Romania, Germany, Czech Republic, Bulgaria, France | 2018 | 125 min
Languages : English, German
Subtitles : English, French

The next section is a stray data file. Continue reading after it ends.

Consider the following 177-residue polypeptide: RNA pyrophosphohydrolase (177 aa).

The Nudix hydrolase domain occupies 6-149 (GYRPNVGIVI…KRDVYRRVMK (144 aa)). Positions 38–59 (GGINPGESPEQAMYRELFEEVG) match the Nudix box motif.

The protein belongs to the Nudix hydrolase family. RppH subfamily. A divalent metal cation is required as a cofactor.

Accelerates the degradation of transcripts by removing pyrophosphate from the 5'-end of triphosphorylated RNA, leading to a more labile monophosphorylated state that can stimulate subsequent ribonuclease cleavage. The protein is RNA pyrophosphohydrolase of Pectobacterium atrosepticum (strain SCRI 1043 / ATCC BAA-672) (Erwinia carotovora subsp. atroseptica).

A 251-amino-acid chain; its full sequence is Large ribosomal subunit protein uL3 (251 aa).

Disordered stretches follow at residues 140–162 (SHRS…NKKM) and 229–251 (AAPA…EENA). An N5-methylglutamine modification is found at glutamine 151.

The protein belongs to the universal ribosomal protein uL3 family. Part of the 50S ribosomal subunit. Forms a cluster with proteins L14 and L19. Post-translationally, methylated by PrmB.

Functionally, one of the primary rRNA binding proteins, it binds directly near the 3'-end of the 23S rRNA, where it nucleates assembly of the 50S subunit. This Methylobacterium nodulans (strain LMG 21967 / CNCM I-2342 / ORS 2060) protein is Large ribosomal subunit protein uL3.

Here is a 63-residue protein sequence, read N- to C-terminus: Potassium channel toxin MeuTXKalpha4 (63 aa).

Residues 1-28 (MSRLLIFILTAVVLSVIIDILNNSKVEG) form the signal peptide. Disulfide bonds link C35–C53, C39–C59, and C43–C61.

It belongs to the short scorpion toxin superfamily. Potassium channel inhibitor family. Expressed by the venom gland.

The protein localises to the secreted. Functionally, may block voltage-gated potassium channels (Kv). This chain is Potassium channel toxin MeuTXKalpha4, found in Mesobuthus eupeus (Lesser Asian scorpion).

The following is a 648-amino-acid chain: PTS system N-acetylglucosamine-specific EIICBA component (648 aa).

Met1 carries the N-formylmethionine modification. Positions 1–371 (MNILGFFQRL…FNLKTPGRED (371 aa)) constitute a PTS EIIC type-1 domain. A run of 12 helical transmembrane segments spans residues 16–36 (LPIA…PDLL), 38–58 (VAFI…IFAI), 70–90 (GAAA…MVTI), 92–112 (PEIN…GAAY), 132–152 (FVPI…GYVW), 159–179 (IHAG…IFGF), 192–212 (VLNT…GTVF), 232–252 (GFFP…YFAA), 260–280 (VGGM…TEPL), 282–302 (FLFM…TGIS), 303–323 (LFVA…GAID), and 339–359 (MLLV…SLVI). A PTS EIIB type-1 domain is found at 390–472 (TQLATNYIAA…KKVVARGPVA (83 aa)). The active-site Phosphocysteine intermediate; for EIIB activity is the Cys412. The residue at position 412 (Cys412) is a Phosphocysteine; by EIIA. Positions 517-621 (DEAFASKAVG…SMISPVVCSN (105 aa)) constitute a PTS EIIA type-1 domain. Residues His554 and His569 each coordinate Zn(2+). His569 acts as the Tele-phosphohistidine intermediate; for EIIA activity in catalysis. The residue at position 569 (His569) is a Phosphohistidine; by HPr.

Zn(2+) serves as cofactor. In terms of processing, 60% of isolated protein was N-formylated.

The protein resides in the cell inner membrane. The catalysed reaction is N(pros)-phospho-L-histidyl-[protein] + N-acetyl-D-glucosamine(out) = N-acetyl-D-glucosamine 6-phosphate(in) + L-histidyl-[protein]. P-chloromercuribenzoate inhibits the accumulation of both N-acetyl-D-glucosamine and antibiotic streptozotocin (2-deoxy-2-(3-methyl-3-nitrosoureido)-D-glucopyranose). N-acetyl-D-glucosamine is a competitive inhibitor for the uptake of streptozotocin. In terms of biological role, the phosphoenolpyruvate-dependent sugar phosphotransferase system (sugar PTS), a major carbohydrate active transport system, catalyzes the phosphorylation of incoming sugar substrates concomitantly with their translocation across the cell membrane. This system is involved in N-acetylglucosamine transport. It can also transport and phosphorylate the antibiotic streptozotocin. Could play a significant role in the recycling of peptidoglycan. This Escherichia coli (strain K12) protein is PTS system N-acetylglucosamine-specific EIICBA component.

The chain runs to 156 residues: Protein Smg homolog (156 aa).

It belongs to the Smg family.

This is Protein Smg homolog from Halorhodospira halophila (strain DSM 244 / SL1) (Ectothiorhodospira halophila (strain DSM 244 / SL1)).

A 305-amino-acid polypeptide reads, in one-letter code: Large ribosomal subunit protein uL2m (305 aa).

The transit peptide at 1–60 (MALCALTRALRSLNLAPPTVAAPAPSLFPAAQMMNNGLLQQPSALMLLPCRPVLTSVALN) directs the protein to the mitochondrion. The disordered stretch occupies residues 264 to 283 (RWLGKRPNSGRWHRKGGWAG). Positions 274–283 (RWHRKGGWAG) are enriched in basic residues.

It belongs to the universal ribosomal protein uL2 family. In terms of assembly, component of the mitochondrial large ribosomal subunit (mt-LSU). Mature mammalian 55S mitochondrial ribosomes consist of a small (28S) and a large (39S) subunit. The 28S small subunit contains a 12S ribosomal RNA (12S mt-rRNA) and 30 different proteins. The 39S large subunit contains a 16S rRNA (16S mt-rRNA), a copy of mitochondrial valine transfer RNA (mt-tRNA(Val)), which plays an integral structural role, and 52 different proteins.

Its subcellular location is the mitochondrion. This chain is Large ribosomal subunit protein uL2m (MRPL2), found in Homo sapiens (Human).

“Tell me how you loved me, so I understand how to love.” The (in)ability to touch and be touched is profoundly influenced by –and related to– one’s own history and family past. Touch Me Not aims to explore intimacy and sexuality, love for oneself and the others through singular experiences, in a film existing on the fluid border between reality and fiction. An artistic research that is defined and developed in what seems like the most respectful and empathic relation between Adina Pintille and her characters. Some are actors, some are not. We do not need to know whether they actually play a role or themselves, and can definitely assume that they all, to a certain extent, deeply understand what they have to deal with. Certainly a disturbing film, Touch Me Not is challenging in the most fertile way one can imagine, in that it subtly leads the viewer, once embarked on this journey, to slowly reshape their gaze and welcome new potentials. Just as for the protagonists, it is perhaps about overcoming old patterns and freeing oneself, no matter for how long.